Ted Simons: For the first time in state history, independent voters outnumber registered Democrats. That's according to the Arizona secretary of state's office, which says that if the trend continues, the number of registered independents could exceed Republicans by the 2012 election. Here to tell us what the numbers say about Arizona politics is ASU pollster and political scientist Dr. Bruce Merrill. Bruce, always a pleasure. Good to see you.
Dr. Bruce Merrill: Always good to be here.
Ted Simons: What are the numbers? Are they increasing? Is a trend increasing?
Dr. Bruce Merrill: They've been trending for at least 15 years. The same as with the nation. We do expect the number of independents to exceed Republicans or Democrats by 2012, maybe 2014. So the trend has been going on for awhile, will continue.
Ted Simons: Who are these people?
Dr. Bruce Merrill: Well, one of the sad things is that we know that a disproportionate number of people that are registering for the first time as independent are young people under the age of 30. They're turned off from both political parties. Actually, once you have a party identification, particularly a strong party identification, it's hard to change it. There is some change going on, but a lot of it is the new, younger people coming into the political system for the first time.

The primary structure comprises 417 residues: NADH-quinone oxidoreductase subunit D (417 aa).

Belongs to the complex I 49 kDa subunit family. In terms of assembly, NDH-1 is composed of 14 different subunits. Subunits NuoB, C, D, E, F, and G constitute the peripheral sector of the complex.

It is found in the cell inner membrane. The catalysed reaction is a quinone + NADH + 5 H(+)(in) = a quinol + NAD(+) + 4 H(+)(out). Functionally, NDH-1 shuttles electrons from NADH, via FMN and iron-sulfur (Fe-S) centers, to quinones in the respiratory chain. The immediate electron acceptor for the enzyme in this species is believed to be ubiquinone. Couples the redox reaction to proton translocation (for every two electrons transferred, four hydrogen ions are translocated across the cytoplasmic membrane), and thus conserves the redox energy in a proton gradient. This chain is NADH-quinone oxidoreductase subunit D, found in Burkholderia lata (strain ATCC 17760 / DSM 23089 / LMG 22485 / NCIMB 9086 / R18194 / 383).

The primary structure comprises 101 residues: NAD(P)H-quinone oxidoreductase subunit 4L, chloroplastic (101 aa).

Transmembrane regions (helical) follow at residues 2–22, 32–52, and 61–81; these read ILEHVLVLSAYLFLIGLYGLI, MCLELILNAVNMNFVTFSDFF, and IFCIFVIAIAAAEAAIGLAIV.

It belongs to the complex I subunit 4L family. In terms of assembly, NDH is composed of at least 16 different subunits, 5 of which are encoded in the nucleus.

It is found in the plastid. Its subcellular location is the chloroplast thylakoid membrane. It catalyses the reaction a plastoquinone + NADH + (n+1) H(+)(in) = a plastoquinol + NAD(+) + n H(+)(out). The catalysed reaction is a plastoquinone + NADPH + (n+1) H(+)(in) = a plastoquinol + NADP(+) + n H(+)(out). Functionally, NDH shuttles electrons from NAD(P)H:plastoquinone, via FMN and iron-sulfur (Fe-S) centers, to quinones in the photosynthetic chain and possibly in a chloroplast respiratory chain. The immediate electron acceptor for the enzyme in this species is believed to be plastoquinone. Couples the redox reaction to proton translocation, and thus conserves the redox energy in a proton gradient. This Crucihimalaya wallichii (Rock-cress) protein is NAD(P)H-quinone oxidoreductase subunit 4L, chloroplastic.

Ted Simons: For those who are changing, where are they coming from, Republicans, Democrats, a little bit of both?
Dr. Bruce Merrill: In Arizona it's been a little bit of both. It's a mistake to look at independents as a homogenous group. There are about a thirst lean republican, about a third lean democrat, and about a third or more libertarian or real independent that never really had any identification with any political party. They really come from both political parties.
Ted Simons: This is the kind of group, generalizing here, the kind of group that will go back to a political party?
Dr. Bruce Merrill: Not very likely. Although in the history of American political parties, there's been a tendency for once the number of independents begins to grow, kind of like water behind a dam, once the dam breaks, those independents in the past have tended to go to one party or another. But parties are so dysfunctional and people are so turned off to political parties today, that some of us feel that that may not occur. That we just may be entering a period of tremendous volatility and change.
Ted Simons: So if someone in the Republican party or in the democratic party says, we need to get more of those folks, do they even try? Do they know where to go?
Dr. Bruce Merrill: No. It's going to be very hard for the parties to do that. For one thing, the research I've done here in Arizona, but it's no different nationwide, people have increasingly become concerned about the partisanship. So they don't like the bickering between the two parties, so they're not likely to be attracted to a party. The other thing that's had a tremendous impact on the number of independents is the level in the type of negative advertising. In this last election, people told us they were sick and tired of the negative advertising. So, I think what you're going to see and one of the main significances of this increase is the electorate is simply going to be much more volatile. In other words, one election the independents may go for a particularly attractive candidate. Two years later they could go if the other party has a better candidate or better issue, they’re going to go for that candidate. So it's just going to be very volatile for awhile.